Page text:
When Is a Violent Facebook Post a 'Threat'? SCOTUS Isn't Sure.

The Supreme Court threw out a man's conviction for making threats on Facebook, but the ruling raises new questions.

The Supreme Court on Monday inched a little bit closer to answering a major free-speech question: how to draw the line between real threats of violence and angry diatribes protected by the First Amendment.

In an 8-1 ruling, the Court threw out the conviction of a Pennsylvania man who wrote violent, obscene Facebook posts about killing his wife, his coworkers, FBI agents, and even kindergartners. But the Court did not set a clear standard for future cases involving online threats, and some of the justices complained that the ruling would only make the legal landscape more complicated.

"Our job is to decide questions, not create them," Justice Clarence Thomas said in a dissenting opinion.

The Court's ruling will make it harder to prosecute people for their social-media messages—but it's not clear what, exactly, prosecutors will have to prove.

Elonis v. United States has been one of the most highly anticipated cases of the term, in large part because legal experts saw in it potentially profound First Amendment implications. But the Court stayed far away from any constitutional issues in Monday's ruling, focusing instead on the legal standards applied in Anthony Elonis's trial.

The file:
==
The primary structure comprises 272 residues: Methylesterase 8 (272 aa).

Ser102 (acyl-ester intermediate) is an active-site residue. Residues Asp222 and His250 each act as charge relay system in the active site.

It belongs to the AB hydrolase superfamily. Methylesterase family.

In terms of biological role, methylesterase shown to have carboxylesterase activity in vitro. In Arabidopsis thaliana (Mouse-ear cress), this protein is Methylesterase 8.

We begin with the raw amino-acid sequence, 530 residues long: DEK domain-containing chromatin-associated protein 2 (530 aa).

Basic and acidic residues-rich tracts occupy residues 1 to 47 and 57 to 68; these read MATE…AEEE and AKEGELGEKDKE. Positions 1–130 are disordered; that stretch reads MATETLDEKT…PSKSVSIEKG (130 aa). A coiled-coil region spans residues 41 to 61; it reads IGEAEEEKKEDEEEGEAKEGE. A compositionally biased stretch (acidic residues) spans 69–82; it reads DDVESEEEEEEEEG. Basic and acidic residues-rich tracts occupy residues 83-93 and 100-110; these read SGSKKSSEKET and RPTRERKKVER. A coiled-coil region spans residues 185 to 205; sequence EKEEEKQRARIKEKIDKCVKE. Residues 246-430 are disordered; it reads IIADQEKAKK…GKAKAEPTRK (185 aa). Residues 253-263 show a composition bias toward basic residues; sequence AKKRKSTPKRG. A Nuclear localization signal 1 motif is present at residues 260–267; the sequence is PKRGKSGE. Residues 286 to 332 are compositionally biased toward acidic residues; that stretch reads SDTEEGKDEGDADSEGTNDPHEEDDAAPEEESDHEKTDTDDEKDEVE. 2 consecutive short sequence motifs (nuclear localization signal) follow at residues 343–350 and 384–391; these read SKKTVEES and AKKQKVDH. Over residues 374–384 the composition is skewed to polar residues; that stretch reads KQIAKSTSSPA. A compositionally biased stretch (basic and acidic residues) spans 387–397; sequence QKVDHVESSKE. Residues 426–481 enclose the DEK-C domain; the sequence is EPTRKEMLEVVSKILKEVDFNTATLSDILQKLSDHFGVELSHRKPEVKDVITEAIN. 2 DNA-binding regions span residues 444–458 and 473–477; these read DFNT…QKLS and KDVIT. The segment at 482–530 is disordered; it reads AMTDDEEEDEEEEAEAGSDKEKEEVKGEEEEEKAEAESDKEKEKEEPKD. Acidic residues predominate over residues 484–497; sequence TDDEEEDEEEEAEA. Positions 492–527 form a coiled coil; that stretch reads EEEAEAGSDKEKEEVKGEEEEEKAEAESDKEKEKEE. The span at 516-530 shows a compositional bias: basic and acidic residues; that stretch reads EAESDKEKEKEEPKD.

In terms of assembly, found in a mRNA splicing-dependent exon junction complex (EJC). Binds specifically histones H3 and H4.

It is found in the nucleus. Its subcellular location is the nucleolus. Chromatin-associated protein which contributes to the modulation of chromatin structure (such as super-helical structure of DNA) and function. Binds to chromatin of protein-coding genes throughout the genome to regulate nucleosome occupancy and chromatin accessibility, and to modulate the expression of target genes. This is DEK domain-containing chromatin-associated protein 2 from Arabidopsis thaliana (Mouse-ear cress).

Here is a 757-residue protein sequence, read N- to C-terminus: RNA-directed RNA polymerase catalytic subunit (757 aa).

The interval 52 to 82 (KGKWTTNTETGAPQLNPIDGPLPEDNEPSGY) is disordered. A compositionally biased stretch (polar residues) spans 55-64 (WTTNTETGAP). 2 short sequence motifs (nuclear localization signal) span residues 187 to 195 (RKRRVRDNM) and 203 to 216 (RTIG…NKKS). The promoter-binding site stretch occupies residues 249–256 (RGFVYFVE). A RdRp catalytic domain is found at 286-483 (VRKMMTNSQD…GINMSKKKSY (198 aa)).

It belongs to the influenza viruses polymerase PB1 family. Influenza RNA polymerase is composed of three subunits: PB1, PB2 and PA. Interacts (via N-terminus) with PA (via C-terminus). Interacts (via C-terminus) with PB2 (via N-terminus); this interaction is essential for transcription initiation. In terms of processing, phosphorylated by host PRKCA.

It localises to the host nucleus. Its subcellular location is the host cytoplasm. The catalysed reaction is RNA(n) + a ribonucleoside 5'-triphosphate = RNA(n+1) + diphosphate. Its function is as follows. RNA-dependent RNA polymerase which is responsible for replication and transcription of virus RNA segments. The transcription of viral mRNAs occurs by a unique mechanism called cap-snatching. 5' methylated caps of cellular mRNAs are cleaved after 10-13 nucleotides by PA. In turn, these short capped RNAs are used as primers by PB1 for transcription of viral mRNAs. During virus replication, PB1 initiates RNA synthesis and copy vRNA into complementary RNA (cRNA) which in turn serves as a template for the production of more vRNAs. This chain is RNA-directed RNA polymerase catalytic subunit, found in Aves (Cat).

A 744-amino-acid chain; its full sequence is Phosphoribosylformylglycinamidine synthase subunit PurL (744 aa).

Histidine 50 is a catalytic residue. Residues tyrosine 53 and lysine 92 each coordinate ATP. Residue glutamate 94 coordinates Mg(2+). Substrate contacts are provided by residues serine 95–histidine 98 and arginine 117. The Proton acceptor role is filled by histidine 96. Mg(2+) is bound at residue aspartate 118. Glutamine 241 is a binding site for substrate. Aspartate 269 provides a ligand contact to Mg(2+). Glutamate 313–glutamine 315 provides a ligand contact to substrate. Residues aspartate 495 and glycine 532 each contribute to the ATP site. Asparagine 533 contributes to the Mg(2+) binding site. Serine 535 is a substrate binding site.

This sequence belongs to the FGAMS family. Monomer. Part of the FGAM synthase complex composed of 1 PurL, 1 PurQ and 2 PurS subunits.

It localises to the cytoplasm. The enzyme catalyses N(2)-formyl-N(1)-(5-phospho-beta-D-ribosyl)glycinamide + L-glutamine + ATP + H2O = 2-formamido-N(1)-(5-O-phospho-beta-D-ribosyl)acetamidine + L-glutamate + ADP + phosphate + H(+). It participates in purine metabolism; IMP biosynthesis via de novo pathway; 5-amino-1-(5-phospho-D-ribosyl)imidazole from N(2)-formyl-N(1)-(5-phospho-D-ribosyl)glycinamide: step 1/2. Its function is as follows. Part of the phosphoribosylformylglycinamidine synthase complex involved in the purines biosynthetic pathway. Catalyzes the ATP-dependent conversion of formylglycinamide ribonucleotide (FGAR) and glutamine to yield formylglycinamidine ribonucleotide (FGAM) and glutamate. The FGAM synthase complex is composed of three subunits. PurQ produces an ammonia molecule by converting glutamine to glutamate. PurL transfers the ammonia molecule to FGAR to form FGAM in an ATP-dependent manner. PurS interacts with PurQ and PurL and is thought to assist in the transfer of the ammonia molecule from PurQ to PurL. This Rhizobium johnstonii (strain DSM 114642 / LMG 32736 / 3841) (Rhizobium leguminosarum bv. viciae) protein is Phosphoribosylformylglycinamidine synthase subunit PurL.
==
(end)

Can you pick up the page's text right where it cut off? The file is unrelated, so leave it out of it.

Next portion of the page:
Elonis's legal troubles started after his wife left him in 2010. He started posting angry, violent messages about killing her. "I'm not going to rest until your body is a mess, soaked in blood and dying from all the little cuts," he wrote in one post. Some of his messages took the form of song lyrics—for example, the one about a female FBI agent investigating his case: "Leave her bleedin' from her jugular in the arms of her partner."

He was ultimately convicted of transmitting threats. To win that conviction, prosecutors needed to prove that a statement was a true threat—not just talk. And the standards for establishing a "true threat" were at the center of Elonis's appeal to the Supreme Court.

Elonis said he never intended to do any of the things he wrote about online, so his posts should be protected under the First Amendment.

But when he was convicted, the jury was instructed not to worry about Elonis's intent. Rather, the jurors were told to determine whether a "reasonable person" would expect the statements to be interpreted as threats.

That standard wasn't good enough, Chief Justice John Roberts said Monday.

"Federal criminal liability generally does not turn solely on the results of an act without considering the defendant's mental state," Roberts wrote.

Roberts said the intent of the person who makes a statement has to be a factor—but he didn't say how much weight it should carry, or which specific legal standard prosecutors have to meet.

Justice Samuel Alito agreed with part of the majority's ruling but said it should have answered those questions. Lower courts will be stuck with "confusion and serious problems" as they try to apply Monday's ruling, Alito said in his opinion.

"The Court refuses to explain what type of intent was necessary," Alito wrote. "Did the jury need to find that Elonis had the purpose of conveying a true threat? Was it enough if he knew that his words conveyed such a threat? Would recklessness suffice? The Court declines to say. Attorneys and judges are left to guess."